Bardahl & Ferrari, a beautiful story!
Indianapolis 500 ... where it all began!
Enzo Ferrari had a dream in 1912 when he saw Ralph De Palma win the Indianapolis 500 and made it come true in 1952 when he made Ascari driving in a Ferrari 375 F1.
Unfortunately, major mechanical problems forced him to forfeit ... the hub carriers did not support the turns of the Indy500 under the power of the Ferrari 375.
After this first bitter failure and under Luigi Chinetti’s pressure, Enzo Ferrari agreed to try a second time in 1956. That is when the collaboration between Bardahl and Ferrari was born to ensure the uttermost reliability of the mechanics.
Bardahl had already been known as an expert since 1939 thanks to its patented ultra-lubricating formulas classified as secret defense by the US Army, and was particularly successful during the Second World War as the pilots of the US air force and the Navy could safely land although their aircraft had been hit by enemy bullets.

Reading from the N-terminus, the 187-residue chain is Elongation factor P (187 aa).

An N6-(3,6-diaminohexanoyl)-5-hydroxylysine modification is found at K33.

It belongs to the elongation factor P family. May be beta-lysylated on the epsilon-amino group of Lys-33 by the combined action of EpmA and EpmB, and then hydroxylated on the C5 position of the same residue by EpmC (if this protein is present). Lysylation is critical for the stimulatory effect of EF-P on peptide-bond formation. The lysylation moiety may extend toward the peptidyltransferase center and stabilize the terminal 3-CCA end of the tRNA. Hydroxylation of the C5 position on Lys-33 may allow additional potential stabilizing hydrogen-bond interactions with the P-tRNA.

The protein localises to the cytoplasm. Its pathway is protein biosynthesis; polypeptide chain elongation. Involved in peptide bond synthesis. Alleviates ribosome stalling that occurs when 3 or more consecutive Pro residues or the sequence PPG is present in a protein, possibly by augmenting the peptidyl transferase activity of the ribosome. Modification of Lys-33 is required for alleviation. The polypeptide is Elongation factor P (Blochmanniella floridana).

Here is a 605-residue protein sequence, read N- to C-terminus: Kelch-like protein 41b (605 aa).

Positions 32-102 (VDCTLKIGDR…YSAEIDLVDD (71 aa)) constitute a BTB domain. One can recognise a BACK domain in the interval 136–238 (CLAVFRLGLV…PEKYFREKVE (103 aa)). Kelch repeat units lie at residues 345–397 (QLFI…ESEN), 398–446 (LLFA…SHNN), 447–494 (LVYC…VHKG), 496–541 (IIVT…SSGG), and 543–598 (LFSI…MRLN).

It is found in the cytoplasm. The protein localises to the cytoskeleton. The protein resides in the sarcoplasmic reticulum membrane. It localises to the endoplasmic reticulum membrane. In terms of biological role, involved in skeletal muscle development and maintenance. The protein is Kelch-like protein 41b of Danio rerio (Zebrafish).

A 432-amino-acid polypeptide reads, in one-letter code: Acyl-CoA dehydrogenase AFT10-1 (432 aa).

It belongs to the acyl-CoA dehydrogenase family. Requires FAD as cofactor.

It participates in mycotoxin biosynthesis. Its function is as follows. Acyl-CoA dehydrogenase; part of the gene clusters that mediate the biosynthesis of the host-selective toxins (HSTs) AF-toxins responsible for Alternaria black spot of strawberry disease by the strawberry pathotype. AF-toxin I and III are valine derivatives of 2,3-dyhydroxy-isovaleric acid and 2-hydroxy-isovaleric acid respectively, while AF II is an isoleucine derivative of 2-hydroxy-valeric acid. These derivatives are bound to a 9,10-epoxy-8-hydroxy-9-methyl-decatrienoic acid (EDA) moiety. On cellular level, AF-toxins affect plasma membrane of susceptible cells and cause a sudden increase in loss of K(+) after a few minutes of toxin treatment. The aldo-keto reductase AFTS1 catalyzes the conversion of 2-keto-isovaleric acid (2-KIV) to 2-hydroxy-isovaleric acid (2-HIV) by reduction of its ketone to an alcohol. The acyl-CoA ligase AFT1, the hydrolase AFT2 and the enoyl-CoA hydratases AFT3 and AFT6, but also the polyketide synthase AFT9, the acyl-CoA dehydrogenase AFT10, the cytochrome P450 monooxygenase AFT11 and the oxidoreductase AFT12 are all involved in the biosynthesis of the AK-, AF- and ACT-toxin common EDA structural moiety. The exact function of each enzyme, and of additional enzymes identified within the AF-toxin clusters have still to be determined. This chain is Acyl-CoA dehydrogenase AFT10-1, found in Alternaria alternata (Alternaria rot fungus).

The ultra-lubrication allowed to avoid the destruction of the engines, in particular Douglas SBD Dauntless’ 30 liters engine
that could develop more than 1200hp
The recipe was simple
- The best US chassis, a Kurtis Kraft that had already won the 1950, 1951, 1953, 1954 and 1955 editions.
- An engine from the Ferrari 121 LM of 1955.
- Borrani wheels replaced by Halibrand wheels (reason why Ascari forfeited in 52).
- A detonating fuel (50% petrol, 25% benzol and 25% methanol) and a Hilborn injection.
- An ultra-lubricating Bardahl oil to keep the machine running smoothly... we are talking about 377 hp!
Not enough driving tests…
These chassis were the only ones able to cope with the constraints of the ‘brickgard
’. As Maranello's competition department was overwhelmed, the assembling was completed and the first driving tests made at Osca in Bologna.
The balancing of the movable part of the engine was not optimal, it was then impossible to push the engine at a high speed. The vehicle was still experimental
and several problems could not be resolved before the qualifications. A too heavy weight
and vibrations at high speed
ruined any chance of qualification.
Today, the car is part of Luigi Chinetti Junior
's collection and occasionally runs for show. Although this vehicle was not yet completely achieved, Bardahl had the merit of being present in the mechanics of Ferrari
for one of the most legendary races.